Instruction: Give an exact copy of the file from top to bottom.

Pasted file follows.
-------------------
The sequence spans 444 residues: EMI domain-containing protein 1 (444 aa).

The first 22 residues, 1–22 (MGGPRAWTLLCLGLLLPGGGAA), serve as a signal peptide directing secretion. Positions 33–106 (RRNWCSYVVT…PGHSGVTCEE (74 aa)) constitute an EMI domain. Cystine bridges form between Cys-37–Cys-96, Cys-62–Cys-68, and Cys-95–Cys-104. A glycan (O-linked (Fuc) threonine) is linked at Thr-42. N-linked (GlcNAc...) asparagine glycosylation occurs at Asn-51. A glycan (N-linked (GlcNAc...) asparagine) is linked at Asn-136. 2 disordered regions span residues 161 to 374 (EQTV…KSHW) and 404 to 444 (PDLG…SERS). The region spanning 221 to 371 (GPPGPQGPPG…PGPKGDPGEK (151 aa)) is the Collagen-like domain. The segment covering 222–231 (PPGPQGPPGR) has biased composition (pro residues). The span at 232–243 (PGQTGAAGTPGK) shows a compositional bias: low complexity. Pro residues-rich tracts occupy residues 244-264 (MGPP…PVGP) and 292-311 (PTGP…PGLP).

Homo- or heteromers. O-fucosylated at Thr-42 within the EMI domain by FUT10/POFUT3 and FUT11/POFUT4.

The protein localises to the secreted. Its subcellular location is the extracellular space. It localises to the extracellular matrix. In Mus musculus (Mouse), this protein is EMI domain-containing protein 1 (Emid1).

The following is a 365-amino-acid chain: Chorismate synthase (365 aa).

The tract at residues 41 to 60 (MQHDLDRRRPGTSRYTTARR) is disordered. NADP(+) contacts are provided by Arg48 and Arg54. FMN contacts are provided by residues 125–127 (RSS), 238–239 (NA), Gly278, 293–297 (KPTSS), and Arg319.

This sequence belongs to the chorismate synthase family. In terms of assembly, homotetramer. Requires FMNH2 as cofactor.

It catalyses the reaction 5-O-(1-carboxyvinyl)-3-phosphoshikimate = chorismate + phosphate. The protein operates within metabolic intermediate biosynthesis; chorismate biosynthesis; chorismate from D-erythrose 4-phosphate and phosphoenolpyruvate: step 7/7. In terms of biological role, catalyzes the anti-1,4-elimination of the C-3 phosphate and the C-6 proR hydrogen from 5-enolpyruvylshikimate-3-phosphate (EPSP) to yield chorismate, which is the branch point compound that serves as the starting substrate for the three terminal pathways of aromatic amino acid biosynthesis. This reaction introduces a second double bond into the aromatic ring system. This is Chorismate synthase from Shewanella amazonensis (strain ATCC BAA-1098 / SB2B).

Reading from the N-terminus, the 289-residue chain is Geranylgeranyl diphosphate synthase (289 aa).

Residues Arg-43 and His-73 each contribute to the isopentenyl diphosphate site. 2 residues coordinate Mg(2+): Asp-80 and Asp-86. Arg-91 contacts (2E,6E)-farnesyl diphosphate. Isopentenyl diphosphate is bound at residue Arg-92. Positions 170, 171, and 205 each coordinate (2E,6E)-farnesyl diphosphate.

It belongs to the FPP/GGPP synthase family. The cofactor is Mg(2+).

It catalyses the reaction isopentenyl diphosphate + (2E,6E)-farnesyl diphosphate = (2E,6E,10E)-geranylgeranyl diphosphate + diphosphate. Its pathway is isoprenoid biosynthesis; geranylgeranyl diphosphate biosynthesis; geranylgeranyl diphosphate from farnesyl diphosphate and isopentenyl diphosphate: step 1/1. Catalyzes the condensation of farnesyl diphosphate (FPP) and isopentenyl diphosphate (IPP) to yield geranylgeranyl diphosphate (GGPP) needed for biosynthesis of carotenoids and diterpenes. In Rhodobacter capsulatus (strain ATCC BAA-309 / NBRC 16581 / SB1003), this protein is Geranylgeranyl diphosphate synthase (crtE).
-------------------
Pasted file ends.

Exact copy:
The sequence spans 444 residues: EMI domain-containing protein 1 (444 aa).

The first 22 residues, 1–22 (MGGPRAWTLLCLGLLLPGGGAA), serve as a signal peptide directing secretion. Positions 33–106 (RRNWCSYVVT…PGHSGVTCEE (74 aa)) constitute an EMI domain. Cystine bridges form between Cys-37–Cys-96, Cys-62–Cys-68, and Cys-95–Cys-104. A glycan (O-linked (Fuc) threonine) is linked at Thr-42. N-linked (GlcNAc...) asparagine glycosylation occurs at Asn-51. A glycan (N-linked (GlcNAc...) asparagine) is linked at Asn-136. 2 disordered regions span residues 161 to 374 (EQTV…KSHW) and 404 to 444 (PDLG…SERS). The region spanning 221 to 371 (GPPGPQGPPG…PGPKGDPGEK (151 aa)) is the Collagen-like domain. The segment covering 222–231 (PPGPQGPPGR) has biased composition (pro residues). The span at 232–243 (PGQTGAAGTPGK) shows a compositional bias: low complexity. Pro residues-rich tracts occupy residues 244-264 (MGPP…PVGP) and 292-311 (PTGP…PGLP).

Homo- or heteromers. O-fucosylated at Thr-42 within the EMI domain by FUT10/POFUT3 and FUT11/POFUT4.

The protein localises to the secreted. Its subcellular location is the extracellular space. It localises to the extracellular matrix. In Mus musculus (Mouse), this protein is EMI domain-containing protein 1 (Emid1).

The following is a 365-amino-acid chain: Chorismate synthase (365 aa).

The tract at residues 41 to 60 (MQHDLDRRRPGTSRYTTARR) is disordered. NADP(+) contacts are provided by Arg48 and Arg54. FMN contacts are provided by residues 125–127 (RSS), 238–239 (NA), Gly278, 293–297 (KPTSS), and Arg319.

This sequence belongs to the chorismate synthase family. In terms of assembly, homotetramer. Requires FMNH2 as cofactor.

It catalyses the reaction 5-O-(1-carboxyvinyl)-3-phosphoshikimate = chorismate + phosphate. The protein operates within metabolic intermediate biosynthesis; chorismate biosynthesis; chorismate from D-erythrose 4-phosphate and phosphoenolpyruvate: step 7/7. In terms of biological role, catalyzes the anti-1,4-elimination of the C-3 phosphate and the C-6 proR hydrogen from 5-enolpyruvylshikimate-3-phosphate (EPSP) to yield chorismate, which is the branch point compound that serves as the starting substrate for the three terminal pathways of aromatic amino acid biosynthesis. This reaction introduces a second double bond into the aromatic ring system. This is Chorismate synthase from Shewanella amazonensis (strain ATCC BAA-1098 / SB2B).

Reading from the N-terminus, the 289-residue chain is Geranylgeranyl diphosphate synthase (289 aa).

Residues Arg-43 and His-73 each contribute to the isopentenyl diphosphate site. 2 residues coordinate Mg(2+): Asp-80 and Asp-86. Arg-91 contacts (2E,6E)-farnesyl diphosphate. Isopentenyl diphosphate is bound at residue Arg-92. Positions 170, 171, and 205 each coordinate (2E,6E)-farnesyl diphosphate.

It belongs to the FPP/GGPP synthase family. The cofactor is Mg(2+).

It catalyses the reaction isopentenyl diphosphate + (2E,6E)-farnesyl diphosphate = (2E,6E,10E)-geranylgeranyl diphosphate + diphosphate. Its pathway is isoprenoid biosynthesis; geranylgeranyl diphosphate biosynthesis; geranylgeranyl diphosphate from farnesyl diphosphate and isopentenyl diphosphate: step 1/1. Catalyzes the condensation of farnesyl diphosphate (FPP) and isopentenyl diphosphate (IPP) to yield geranylgeranyl diphosphate (GGPP) needed for biosynthesis of carotenoids and diterpenes. In Rhodobacter capsulatus (strain ATCC BAA-309 / NBRC 16581 / SB1003), this protein is Geranylgeranyl diphosphate synthase (crtE).